HEALTH

AccuDial presents possible solution to overdosage of OTC medication

BY Michael Johnsen

PALM BEACH GARDENS, Fla. Parents’ confusion over correctly administering over-the-counter medication to their children appears to be shared worldwide, according to a new study presented this week in Lisbon, Portugal, by Rebekah Moles from the University of Sydney.

“We conducted our study over a five-month period, with seven fathers, 53 mothers and 37 day care workers, involving fictitious scenarios regarding children with fever-and-cold symptoms, and asked how they would handle administering medication,” Moles said. Of the 97 caregivers tested, 61% got the dosage wrong.

Almost half (44%) of the caregivers failed to quantify the right quantity and did not give enough medication, while 17% administered an overdose. “Only 14% managed the scenario properly,” Moles said.

 

In North America, the statistics on overdosing children with OTC medications are similar. According to a report published by the American Medical Association, children between the ages of 2 and 12 years inaccurately are dosed up to 73% of the time, increasing emergency room visits in two-thirds of the cases.

 

 

Recently, the daytime television show "The Doctors" featured a segment on weight-based dosing with a new pediatric, weight-based labeling product being brought to market by AccuDial Pharmaceutical. “Studies show that children are given inaccurate doses of over-the-counter medication [more than] 50% of the time,” noted Jim Sears, the show’s host. “As pediatricians, we always dose by weight. Children’s AccuDial’s weight-based label gives specific doses by weight … and it comes with its own dosing spoon, so it’s accurate.”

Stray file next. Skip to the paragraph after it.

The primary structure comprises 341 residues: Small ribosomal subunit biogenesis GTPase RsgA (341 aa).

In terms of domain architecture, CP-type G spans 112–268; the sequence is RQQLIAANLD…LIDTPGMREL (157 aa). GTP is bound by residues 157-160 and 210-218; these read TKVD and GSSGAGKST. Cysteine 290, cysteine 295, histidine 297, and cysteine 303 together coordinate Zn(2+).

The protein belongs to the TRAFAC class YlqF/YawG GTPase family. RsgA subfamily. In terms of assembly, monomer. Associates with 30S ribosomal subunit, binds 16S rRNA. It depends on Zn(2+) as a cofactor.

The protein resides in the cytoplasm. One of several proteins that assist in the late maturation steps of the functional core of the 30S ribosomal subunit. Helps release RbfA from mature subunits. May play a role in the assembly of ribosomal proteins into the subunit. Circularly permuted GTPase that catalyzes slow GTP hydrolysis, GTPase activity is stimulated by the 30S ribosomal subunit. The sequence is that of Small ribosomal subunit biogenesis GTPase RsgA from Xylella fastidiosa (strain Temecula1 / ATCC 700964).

AccuDial’s products were approved by Health Canada 18 months ago, and presently are under consideration for approval by the Food and Drug Administration.

 

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Nearly $3 million for TB research awarded under FDA’s Critical Path Initiative

BY Alaric DeArment

SILVER SPRING, Md. The Food and Drug Administration has awarded almost $3 million for tuberculosis research, the agency said Monday.

The FDA said it awarded $2.9 million to six research products to help with the diagnosis, treatment and prevention of TB under its Critical Path Initiative. The disease has seen increasing prevalence around the world, and two recent articles by the agency’s Office of Critical Path programs noted that advances are needed to shorten therapy and treat drug-resistant forms of the disease.

The Critical Path Initiative was created in 2004 to drive innovation in the development, evaluation and manufacturing of medical products.

“FDA recognized an urgent need for the engagement and leadership of public health institutions to promote this critical, but neglected, area of medical therapeutics,” FDA commissioner Margaret Hamburg said.

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Advil makers encourage safe medication disposal

BY Michael Johnsen

MADISON, N.J. Pfizer Consumer Healthcare on Monday launched a consumer campaign encouraging Americans to clean out their medicine cabinets and properly dispose of unwanted, expired and recalled products.

Pfizer also is partnering with Suzy Cohen, author of “The 24-Hour Pharmacist,” to offer essential tips on medicine cabinet safety. “This campaign encourages people to take a few simple steps to help ensure the safety of everyone in their household,” Cohen said. “We all need to declutter and clean out our medicine cabinets.”

 

Arecent poll found that nearly half of Americans do not always look at the expiration date on over-the-counter medications before taking them, Pfizer noted. And to encourage consumers to do exactly that, Pfizer is providing a coupon for a free bottle of Advil to the first 500,000 eligible people who register.

 

 

Pfizer also is encouraging consumers to properly dispose of medicines, suggesting that when disposing of unwanted, expired or recalled products in the medicine cabinet, consumers should take precautions to ensure they protect children, pets and the environment from potentially negative effects. For example, no medicine should be disposed of by pouring into a sink, toilet or storm drain. The campaign directs consumers to consult their pharmacists on proper disposal practices, or to visit FDA.gov and search for “disposal.”

 

 

For consumers who wish to register for one of the 500,000 free bottles of Advil, Pfizer has established the website MedicineCabinetSafety.com.

 

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